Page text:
# Show that a compact Riemann surface of genus two is hyperelliptic

Suppose $$M$$ is a compact Riemann surface of genus 2. Then $$M$$ is hyperelliptic.

This is an old question and there have been some relevant posts on MSE. But I wonder if there is a more direct method. For example, I want to construct the meromorphic function giving the degree-two cover of $$\Bbb P^1$$. It seems if $$\alpha_1, \alpha_2$$ form a basis of the space of holomorphic differentials $$H^0(M, \Omega^1)$$, then $$f=\frac{\alpha_1}{\alpha_2}$$ is of degree 2. $$f$$ is obviously a meromorphic function since it is independent of chart choice. And it is not a constant and with degree $$>1$$, otherwise $$M$$ is isomorphic to the Riemann sphere. But I don't know hw to carry on to the degree is exactly 2, maybe counting $$f^{-1}(\infty)$$?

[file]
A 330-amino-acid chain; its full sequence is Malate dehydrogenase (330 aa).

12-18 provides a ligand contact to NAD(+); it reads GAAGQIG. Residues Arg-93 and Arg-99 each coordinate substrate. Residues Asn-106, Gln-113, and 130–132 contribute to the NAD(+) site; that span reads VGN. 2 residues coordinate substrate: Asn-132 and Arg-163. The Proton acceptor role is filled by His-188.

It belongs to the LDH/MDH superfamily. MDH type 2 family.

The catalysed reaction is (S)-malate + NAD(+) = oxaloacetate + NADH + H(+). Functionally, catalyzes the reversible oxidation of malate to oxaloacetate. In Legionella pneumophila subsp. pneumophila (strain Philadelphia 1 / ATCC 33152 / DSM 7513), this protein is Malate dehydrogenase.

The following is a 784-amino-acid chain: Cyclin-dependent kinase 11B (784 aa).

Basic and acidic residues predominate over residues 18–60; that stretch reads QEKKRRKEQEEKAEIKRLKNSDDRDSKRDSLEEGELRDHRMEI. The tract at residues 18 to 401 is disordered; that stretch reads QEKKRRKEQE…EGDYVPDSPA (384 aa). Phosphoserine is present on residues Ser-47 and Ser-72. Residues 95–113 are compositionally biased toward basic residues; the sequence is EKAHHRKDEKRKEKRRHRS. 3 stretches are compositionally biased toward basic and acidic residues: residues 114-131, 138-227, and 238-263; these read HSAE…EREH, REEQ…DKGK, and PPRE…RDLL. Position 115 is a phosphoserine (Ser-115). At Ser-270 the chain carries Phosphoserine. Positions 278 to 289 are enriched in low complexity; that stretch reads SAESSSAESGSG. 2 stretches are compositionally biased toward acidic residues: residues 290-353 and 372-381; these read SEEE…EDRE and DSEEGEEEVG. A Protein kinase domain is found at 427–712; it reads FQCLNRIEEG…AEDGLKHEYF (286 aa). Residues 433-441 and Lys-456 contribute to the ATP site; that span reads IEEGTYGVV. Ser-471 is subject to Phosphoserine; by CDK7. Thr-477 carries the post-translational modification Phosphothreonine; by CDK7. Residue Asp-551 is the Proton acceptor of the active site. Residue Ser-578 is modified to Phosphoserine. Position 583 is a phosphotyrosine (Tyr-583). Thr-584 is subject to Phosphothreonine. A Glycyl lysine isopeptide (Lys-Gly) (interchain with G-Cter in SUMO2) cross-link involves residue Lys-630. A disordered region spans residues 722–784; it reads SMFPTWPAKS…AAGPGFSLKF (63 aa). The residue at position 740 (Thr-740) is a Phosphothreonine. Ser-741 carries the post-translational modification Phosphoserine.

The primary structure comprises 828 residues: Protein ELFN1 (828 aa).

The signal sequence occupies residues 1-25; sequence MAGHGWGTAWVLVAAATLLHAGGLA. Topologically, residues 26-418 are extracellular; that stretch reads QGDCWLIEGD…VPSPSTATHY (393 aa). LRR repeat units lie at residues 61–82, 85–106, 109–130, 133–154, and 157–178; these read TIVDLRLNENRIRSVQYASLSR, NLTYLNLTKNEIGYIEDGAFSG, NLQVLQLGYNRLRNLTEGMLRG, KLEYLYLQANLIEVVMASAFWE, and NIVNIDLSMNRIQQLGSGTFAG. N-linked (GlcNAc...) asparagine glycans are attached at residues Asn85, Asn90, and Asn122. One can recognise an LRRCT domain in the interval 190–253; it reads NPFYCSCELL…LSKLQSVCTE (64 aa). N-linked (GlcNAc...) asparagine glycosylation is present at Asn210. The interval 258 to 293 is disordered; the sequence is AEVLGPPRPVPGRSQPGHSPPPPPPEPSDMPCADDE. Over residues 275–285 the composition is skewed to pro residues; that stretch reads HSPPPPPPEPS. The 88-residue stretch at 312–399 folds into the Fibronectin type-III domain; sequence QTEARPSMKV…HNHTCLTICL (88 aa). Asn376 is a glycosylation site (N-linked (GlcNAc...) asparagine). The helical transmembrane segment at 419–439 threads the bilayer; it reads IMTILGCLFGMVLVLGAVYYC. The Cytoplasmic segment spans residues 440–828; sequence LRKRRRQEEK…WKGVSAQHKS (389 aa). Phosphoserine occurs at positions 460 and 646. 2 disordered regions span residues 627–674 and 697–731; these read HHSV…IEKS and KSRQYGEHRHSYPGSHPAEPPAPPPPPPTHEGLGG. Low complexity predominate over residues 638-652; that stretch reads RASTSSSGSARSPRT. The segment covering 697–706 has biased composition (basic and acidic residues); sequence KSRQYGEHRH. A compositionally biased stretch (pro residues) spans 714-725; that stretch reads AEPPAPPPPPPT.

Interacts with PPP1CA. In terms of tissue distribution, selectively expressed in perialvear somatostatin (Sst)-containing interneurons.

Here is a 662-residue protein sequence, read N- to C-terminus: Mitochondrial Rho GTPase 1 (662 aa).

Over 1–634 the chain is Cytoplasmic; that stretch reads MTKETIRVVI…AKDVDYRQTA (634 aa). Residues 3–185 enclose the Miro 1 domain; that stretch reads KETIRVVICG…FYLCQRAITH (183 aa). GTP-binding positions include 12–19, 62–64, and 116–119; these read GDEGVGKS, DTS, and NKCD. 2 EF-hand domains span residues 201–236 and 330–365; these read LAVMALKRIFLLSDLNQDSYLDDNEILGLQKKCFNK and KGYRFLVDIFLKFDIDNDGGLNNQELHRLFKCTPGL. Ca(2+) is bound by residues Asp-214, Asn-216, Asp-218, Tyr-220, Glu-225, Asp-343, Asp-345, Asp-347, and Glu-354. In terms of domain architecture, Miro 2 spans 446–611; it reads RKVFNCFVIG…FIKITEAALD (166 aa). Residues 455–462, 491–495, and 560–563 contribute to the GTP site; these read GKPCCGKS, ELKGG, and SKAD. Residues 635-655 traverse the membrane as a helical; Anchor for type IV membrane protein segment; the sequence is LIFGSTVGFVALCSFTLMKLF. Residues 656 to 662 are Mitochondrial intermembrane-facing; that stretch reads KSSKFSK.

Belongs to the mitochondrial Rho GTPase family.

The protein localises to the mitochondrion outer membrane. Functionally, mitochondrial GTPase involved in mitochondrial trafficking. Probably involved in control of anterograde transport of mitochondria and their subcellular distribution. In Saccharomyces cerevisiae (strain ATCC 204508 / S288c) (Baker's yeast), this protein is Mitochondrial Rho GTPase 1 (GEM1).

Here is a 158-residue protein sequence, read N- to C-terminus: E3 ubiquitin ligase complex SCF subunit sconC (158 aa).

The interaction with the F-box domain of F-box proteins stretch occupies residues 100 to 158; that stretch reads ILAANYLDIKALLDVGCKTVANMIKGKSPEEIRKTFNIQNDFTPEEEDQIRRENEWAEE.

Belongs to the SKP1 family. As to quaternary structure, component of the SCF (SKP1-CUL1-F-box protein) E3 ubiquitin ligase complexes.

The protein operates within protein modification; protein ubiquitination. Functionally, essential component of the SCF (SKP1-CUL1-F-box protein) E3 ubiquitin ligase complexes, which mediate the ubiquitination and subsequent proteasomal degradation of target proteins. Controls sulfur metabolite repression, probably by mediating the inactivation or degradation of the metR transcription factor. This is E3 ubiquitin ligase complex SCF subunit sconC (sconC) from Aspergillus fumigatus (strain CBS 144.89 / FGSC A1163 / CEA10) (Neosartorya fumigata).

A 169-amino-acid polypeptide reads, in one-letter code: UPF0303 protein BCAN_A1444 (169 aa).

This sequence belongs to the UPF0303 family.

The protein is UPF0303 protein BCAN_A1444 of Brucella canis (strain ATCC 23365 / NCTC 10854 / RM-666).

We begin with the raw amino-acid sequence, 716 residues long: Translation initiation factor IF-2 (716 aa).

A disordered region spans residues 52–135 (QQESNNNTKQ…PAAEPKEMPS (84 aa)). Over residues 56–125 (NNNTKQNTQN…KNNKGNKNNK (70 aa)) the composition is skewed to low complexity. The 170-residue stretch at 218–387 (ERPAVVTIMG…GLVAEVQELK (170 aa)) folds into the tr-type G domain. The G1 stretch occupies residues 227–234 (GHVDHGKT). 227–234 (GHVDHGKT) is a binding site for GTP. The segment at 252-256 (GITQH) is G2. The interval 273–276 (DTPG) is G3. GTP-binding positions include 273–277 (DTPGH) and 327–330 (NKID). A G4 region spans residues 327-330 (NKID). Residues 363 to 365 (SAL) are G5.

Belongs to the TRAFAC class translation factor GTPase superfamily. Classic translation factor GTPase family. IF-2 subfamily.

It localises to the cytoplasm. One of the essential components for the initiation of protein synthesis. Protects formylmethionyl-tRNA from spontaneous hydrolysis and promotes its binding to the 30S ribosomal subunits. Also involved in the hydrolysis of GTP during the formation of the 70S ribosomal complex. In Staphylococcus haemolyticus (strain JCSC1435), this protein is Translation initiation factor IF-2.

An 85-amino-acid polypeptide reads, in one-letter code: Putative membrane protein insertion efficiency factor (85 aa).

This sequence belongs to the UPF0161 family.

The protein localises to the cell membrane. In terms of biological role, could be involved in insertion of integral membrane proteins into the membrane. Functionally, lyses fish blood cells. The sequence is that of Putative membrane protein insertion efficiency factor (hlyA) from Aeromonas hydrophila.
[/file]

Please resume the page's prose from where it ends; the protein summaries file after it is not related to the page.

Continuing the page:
I am just learning Riemann-Roch theorem and I unfamiliar with the language of algebraic geometry. Could you explain in the language of Riemann surfaces? I would appreciate any help or hint! A proper reference is also OK.

• I think you ignored the genus condition. Only compact Riemann surfaces of genus $2$ are guaranteed to be hyperelliptic. Commented Jun 11, 2022 at 12:12
• I exactly want to prove this proposition. And the genus condition is used at the dimension of holomorphic differential space. Commented Jun 11, 2022 at 13:07

Let $$M$$ be a genus $$g$$ compact Riemann surface. Then every abelian differential of first kind (i.e., an element of $$H^0(M,\Omega_M^1)$$) has $$2g -2$$ zeros (Gauss-Bonnet: $$\int_M c_1(\Omega^{1}_M)= 2g - 2$$). Therefore, when $$g=2$$, your function $$f$$ has two poles.
• What do your $c_1$ mean and could you suggest a reference of the theorem you use? Commented Jun 11, 2022 at 13:45
• That is, for a canonical divisor $K$ on a compact Riemann surface of genus $g$, $\deg K=2g-2$, isn't it? Then combining the degree of $f$ cannot be $1$, we reach the conclusion. Commented Jun 11, 2022 at 14:19